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The CIA’s recent dismissal of a woman who reported a sexual assault at the agency’s headquarters has ignited a debate over whistleblower retaliation. The woman’s lawyer slammed the CIA’s decision as “a brazen retaliation,” a charge the agency denies, calling it “factually inaccurate.”
The CIA declined to disclose specific reasons for her termination, merely stating, “To be clear, the CIA does not tolerate sexual assault, sexual harassment or whistleblower retaliation,” according to spokesperson Tammy Thorp.
The woman’s termination occurred less than six months after filing a lawsuit alleging the CIA retaliated against her for reporting a stairwell assault in 2022 and testifying in a closed congressional hearing. Her attorney, Kevin Carroll, condemned the CIA’s action, asserting, “The agency’s festering workplace sexual violence problem is now harming the retention of young women who won’t put up with it any longer.”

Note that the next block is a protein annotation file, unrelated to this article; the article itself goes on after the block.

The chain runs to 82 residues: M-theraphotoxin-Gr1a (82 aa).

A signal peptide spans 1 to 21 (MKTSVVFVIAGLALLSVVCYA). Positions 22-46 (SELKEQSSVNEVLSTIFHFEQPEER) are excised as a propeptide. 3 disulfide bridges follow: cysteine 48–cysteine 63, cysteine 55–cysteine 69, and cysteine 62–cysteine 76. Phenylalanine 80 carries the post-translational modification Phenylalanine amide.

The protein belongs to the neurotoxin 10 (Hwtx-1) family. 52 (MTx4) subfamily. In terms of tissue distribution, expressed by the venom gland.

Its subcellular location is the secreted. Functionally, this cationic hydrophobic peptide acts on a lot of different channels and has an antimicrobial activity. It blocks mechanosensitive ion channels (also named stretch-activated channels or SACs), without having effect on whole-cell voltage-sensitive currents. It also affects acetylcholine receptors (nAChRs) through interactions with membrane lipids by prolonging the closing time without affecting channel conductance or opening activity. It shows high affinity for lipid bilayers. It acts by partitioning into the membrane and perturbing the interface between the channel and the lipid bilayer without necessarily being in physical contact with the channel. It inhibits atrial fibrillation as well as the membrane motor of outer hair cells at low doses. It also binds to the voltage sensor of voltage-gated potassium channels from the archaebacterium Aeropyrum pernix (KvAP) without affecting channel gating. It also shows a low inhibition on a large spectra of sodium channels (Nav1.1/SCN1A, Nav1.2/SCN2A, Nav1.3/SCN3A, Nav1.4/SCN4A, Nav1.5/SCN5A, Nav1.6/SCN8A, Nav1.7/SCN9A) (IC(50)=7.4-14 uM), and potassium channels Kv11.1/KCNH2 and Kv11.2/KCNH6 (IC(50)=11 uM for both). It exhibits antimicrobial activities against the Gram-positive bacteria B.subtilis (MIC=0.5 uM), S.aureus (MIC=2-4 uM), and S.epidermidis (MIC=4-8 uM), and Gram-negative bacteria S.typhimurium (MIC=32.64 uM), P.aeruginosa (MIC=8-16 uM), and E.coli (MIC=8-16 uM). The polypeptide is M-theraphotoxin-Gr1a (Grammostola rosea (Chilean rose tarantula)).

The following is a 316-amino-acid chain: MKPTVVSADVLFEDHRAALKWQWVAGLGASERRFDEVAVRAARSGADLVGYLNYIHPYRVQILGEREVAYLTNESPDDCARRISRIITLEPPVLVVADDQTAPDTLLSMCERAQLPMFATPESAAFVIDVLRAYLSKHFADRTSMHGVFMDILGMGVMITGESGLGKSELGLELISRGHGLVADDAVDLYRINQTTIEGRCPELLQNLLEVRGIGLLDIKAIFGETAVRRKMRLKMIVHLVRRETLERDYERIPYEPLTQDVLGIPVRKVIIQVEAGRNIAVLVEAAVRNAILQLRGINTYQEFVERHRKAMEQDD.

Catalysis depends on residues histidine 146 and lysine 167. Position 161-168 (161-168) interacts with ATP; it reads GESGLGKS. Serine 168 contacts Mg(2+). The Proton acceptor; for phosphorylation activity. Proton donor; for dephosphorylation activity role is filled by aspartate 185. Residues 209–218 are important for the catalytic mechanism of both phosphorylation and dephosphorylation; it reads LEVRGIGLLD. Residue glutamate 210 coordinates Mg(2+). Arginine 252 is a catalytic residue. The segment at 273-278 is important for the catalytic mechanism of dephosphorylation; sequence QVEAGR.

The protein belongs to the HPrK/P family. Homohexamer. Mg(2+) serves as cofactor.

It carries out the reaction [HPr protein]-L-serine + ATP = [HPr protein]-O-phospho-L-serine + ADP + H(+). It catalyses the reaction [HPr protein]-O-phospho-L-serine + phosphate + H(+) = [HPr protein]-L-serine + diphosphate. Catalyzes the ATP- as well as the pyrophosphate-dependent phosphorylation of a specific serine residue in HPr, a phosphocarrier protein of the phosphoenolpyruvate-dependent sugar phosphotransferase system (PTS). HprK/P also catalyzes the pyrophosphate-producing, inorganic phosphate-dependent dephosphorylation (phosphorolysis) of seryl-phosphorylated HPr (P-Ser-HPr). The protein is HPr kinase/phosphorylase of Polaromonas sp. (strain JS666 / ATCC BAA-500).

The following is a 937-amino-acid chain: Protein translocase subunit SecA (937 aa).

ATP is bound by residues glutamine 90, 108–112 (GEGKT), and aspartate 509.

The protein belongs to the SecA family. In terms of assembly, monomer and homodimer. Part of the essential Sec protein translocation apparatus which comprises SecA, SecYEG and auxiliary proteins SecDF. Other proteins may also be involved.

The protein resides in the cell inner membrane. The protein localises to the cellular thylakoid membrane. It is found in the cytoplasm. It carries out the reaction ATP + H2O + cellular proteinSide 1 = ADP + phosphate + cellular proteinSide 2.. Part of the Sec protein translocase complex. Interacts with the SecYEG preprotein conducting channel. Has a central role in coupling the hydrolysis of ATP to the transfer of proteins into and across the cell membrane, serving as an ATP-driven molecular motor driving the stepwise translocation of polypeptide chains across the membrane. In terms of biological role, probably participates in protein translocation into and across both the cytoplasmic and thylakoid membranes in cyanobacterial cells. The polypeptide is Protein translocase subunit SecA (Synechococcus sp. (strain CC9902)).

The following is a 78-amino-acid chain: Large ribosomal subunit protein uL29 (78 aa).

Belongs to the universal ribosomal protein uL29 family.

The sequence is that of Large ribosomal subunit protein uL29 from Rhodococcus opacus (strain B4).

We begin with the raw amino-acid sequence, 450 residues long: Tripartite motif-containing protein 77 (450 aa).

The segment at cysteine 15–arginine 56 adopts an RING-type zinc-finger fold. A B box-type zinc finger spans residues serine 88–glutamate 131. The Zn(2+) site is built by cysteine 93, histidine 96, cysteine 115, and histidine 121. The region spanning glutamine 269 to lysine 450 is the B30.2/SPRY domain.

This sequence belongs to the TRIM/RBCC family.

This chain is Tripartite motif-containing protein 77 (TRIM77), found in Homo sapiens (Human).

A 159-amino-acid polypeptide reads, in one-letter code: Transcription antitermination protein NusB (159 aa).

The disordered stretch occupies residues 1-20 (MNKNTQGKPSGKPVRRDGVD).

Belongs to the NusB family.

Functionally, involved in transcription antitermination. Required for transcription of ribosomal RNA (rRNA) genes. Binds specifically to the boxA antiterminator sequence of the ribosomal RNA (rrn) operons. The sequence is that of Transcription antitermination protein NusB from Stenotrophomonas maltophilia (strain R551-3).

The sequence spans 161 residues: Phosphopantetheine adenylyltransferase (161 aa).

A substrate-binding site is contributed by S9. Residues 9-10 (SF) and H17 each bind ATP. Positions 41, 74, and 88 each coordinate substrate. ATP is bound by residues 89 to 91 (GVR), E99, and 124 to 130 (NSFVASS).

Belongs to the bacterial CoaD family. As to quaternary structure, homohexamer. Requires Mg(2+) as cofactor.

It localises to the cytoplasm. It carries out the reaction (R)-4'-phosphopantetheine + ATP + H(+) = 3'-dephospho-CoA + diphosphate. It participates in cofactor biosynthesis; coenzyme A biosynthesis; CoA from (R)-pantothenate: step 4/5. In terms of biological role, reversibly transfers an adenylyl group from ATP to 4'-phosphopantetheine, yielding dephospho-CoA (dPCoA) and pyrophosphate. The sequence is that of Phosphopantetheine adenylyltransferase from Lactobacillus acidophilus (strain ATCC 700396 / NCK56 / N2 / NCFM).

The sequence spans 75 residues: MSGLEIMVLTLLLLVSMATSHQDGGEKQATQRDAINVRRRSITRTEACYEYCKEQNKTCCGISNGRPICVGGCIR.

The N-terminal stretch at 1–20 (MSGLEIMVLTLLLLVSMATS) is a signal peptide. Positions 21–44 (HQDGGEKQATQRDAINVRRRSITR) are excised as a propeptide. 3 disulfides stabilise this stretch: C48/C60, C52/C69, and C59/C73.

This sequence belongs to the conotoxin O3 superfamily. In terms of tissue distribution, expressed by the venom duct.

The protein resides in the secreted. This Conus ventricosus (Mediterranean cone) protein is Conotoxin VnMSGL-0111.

CIA Director William Burns has since launched reforms to address these issues, but the whistleblower’s firing raises questions about their effectiveness. Legal experts highlight the limitations of whistleblower protections within the CIA, noting the peculiar vulnerabilities of intelligence community employees. Tom Devine, a whistleblower rights advocate, explained, “You can blow the whistle, but only within the intel community. So when she went to the police, she was very much on her own. It’s an obnoxious loophole.”